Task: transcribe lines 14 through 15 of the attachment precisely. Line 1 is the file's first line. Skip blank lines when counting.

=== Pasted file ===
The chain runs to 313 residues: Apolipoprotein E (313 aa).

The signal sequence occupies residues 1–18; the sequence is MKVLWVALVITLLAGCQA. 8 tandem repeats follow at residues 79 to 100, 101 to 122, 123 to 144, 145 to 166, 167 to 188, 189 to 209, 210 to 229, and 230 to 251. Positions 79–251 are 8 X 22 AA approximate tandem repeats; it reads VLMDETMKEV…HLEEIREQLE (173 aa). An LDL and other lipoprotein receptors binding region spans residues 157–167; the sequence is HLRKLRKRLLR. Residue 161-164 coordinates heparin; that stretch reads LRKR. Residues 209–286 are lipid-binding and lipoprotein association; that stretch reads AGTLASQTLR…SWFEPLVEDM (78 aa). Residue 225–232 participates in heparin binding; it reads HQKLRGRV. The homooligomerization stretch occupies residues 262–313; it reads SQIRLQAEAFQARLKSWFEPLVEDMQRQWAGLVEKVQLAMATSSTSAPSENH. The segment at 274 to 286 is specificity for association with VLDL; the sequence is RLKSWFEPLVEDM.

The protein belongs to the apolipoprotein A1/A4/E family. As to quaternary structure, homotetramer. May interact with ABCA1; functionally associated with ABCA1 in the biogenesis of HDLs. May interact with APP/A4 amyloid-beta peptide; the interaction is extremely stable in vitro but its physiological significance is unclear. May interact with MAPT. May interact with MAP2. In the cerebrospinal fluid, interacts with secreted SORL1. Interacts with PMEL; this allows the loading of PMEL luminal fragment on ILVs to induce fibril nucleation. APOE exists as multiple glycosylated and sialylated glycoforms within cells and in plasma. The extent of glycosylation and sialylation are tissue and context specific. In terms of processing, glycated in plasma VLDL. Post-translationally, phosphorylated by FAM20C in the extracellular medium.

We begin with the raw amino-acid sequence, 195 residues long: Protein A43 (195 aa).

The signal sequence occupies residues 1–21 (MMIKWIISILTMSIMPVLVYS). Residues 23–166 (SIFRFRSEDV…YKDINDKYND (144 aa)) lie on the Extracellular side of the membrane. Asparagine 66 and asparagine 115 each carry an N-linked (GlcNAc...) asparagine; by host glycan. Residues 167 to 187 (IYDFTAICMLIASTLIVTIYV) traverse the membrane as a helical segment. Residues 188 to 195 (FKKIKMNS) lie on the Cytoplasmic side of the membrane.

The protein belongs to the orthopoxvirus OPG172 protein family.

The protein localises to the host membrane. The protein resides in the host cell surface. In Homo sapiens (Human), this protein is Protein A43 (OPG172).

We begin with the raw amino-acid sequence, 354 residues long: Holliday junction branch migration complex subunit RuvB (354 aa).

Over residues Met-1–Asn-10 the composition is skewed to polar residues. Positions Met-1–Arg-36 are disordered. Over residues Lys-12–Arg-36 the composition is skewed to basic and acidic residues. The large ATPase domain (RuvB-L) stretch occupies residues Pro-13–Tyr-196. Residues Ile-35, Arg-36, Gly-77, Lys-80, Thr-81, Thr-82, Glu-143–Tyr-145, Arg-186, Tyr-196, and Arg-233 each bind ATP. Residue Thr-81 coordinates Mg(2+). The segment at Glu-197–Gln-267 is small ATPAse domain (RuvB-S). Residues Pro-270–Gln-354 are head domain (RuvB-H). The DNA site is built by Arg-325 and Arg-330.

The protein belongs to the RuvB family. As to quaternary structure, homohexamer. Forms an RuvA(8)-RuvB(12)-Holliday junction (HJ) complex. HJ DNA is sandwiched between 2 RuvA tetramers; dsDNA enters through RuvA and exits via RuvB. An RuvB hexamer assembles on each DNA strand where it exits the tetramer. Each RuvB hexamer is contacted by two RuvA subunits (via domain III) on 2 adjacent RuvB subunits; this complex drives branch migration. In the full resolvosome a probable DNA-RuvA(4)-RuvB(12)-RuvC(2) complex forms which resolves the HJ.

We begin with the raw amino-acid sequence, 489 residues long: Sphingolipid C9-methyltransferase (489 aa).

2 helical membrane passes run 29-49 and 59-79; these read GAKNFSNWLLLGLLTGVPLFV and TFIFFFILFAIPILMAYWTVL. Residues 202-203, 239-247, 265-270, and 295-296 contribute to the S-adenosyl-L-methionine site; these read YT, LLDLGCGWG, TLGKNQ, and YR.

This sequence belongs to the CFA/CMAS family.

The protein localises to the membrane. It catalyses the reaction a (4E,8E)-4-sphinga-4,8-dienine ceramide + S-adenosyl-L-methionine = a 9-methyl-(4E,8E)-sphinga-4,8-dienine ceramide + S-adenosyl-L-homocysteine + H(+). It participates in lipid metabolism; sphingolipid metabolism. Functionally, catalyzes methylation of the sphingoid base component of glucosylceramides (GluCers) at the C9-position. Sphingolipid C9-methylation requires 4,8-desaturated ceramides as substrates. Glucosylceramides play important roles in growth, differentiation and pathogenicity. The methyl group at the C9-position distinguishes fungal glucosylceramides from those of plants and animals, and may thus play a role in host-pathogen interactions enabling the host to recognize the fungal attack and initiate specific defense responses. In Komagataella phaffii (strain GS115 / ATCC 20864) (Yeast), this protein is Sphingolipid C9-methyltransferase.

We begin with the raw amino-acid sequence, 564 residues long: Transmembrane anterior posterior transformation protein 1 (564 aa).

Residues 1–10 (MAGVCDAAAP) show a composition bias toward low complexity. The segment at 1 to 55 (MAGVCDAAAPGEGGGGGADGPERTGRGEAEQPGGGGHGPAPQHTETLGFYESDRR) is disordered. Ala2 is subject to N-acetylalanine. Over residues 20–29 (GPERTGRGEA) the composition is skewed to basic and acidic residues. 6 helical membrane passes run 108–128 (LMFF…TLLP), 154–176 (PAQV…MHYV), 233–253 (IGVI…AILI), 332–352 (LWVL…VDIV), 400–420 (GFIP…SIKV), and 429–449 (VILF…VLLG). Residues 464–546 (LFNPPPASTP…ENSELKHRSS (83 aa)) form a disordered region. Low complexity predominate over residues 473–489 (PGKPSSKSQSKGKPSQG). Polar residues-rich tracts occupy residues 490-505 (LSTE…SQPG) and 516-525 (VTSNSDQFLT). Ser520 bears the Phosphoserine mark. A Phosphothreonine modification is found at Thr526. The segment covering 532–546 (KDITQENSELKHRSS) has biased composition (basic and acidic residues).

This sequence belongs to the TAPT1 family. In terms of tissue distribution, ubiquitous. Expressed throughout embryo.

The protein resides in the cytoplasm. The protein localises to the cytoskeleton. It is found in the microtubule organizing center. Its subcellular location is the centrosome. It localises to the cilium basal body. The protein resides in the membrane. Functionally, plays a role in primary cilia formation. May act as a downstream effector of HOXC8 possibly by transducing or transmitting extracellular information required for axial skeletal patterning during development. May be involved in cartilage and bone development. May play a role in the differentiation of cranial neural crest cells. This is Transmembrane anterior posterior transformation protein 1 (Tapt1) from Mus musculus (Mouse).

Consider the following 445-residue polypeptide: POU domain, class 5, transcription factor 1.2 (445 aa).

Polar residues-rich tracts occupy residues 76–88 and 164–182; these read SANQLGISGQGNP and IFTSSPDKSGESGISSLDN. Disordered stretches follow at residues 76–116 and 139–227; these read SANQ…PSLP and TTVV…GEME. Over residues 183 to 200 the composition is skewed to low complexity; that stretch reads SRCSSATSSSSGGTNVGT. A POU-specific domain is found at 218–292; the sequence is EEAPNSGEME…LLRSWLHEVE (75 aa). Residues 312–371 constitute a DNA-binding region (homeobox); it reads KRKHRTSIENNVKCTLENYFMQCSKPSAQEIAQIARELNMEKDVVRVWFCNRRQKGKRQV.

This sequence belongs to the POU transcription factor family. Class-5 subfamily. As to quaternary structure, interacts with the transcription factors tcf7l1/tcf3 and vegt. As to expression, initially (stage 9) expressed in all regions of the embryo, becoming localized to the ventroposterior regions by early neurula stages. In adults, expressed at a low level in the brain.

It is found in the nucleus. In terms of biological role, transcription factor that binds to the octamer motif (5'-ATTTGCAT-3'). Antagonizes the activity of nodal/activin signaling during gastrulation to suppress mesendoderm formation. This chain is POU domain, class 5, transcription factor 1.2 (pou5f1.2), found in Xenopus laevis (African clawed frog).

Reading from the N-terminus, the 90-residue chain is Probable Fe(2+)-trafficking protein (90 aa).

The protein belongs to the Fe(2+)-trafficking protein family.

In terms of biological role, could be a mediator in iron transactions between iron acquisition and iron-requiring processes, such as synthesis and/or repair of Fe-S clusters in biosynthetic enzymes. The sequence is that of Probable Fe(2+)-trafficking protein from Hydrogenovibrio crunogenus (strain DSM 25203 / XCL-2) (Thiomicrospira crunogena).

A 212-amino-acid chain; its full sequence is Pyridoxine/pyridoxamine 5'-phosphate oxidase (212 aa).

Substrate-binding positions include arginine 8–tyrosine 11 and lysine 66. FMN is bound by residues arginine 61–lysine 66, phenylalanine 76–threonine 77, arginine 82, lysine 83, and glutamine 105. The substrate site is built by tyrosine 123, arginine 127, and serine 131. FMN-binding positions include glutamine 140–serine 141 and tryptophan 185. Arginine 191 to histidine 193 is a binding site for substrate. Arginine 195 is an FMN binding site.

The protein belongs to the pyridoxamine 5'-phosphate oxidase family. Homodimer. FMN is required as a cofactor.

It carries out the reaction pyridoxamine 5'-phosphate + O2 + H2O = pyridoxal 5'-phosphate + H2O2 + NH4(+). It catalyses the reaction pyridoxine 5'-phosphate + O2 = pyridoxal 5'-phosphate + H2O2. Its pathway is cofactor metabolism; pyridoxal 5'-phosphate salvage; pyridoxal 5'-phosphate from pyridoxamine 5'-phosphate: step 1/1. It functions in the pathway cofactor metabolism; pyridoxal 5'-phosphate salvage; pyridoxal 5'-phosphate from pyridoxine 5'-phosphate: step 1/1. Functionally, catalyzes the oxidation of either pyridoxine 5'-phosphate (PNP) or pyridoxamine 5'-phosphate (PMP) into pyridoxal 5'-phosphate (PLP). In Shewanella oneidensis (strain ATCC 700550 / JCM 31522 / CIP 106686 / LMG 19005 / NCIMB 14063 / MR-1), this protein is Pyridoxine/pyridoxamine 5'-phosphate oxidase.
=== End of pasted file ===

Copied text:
The protein localises to the membrane. It catalyses the reaction a (4E,8E)-4-sphinga-4,8-dienine ceramide + S-adenosyl-L-methionine = a 9-methyl-(4E,8E)-sphinga-4,8-dienine ceramide + S-adenosyl-L-homocysteine + H(+). It participates in lipid metabolism; sphingolipid metabolism. Functionally, catalyzes methylation of the sphingoid base component of glucosylceramides (GluCers) at the C9-position. Sphingolipid C9-methylation requires 4,8-desaturated ceramides as substrates. Glucosylceramides play important roles in growth, differentiation and pathogenicity. The methyl group at the C9-position distinguishes fungal glucosylceramides from those of plants and animals, and may thus play a role in host-pathogen interactions enabling the host to recognize the fungal attack and initiate specific defense responses. In Komagataella phaffii (strain GS115 / ATCC 20864) (Yeast), this protein is Sphingolipid C9-methyltransferase.

We begin with the raw amino-acid sequence, 564 residues long: Transmembrane anterior posterior transformation protein 1 (564 aa).